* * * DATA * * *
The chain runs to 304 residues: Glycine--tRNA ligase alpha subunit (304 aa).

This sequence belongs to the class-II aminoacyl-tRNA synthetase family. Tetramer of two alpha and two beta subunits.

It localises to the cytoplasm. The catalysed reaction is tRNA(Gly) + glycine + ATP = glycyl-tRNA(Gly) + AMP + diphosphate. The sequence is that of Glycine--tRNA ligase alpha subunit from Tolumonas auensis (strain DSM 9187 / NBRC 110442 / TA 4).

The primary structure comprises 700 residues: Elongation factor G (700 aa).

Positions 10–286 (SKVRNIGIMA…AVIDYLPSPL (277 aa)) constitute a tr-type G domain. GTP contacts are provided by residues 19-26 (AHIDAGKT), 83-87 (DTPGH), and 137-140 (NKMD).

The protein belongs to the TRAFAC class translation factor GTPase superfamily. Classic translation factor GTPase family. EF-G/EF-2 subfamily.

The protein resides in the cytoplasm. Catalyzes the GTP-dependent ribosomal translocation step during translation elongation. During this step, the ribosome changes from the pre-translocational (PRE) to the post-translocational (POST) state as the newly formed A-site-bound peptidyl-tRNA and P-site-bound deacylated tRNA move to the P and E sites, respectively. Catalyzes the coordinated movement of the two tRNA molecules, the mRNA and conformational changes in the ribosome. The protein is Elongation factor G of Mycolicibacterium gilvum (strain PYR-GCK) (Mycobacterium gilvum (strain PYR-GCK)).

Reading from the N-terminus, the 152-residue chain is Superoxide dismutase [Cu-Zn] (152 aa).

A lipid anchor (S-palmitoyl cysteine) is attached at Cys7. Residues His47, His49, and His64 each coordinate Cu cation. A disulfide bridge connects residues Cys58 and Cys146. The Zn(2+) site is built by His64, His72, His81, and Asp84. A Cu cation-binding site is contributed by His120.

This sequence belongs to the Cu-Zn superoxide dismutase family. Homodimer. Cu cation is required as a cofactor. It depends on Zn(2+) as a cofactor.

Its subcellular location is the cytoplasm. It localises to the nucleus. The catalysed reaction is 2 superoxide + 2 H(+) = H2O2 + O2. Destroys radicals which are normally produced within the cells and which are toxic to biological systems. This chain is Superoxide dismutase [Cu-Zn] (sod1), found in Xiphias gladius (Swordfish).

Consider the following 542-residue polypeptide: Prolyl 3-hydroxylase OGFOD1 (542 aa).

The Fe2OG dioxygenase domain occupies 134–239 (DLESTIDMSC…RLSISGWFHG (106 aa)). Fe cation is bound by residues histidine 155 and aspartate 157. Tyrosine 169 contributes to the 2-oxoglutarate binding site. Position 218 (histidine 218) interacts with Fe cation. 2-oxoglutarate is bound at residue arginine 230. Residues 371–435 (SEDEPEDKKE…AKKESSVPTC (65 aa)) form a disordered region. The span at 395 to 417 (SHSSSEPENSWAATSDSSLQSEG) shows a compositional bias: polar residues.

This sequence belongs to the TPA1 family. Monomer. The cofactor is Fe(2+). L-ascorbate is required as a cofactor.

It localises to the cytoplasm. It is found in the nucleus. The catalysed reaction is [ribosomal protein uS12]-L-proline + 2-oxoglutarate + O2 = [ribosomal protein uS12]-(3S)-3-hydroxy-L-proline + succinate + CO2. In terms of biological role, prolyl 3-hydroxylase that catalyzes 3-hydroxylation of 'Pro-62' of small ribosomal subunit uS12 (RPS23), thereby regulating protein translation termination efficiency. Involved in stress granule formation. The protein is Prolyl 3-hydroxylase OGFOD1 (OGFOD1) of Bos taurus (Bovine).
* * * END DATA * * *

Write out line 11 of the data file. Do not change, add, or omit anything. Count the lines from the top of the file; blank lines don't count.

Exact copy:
Its subcellular location is the cytoplasm. It localises to the nucleus. The catalysed reaction is 2 superoxide + 2 H(+) = H2O2 + O2. Destroys radicals which are normally produced within the cells and which are toxic to biological systems. This chain is Superoxide dismutase [Cu-Zn] (sod1), found in Xiphias gladius (Swordfish).